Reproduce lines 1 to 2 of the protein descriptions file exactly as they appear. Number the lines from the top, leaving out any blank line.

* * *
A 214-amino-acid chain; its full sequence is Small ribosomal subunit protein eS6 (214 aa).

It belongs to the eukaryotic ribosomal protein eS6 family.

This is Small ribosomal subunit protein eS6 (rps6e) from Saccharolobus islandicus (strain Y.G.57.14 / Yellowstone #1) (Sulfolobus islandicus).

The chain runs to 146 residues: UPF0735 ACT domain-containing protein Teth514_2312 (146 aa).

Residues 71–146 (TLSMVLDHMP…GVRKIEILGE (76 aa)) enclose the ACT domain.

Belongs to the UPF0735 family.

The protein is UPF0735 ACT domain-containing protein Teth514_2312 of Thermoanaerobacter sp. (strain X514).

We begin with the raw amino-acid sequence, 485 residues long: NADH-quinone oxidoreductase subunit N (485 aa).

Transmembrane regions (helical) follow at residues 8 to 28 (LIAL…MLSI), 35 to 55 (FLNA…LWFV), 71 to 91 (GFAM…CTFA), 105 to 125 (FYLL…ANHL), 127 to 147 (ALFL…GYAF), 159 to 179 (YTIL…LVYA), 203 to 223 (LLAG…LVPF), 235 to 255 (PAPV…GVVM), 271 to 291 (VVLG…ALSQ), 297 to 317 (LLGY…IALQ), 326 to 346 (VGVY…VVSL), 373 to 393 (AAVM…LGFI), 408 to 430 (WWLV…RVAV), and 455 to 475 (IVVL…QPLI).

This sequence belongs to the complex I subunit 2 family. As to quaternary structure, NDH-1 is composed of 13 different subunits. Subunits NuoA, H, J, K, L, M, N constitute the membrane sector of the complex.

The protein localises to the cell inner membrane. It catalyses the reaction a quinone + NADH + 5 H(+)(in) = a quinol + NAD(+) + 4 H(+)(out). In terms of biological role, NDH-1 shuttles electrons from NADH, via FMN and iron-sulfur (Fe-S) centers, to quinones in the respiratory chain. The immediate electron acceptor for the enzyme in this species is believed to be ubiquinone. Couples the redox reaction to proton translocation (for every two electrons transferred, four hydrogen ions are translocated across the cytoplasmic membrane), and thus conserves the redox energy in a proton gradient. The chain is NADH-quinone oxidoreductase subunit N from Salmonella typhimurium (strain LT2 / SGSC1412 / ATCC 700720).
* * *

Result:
A 214-amino-acid chain; its full sequence is Small ribosomal subunit protein eS6 (214 aa).

It belongs to the eukaryotic ribosomal protein eS6 family.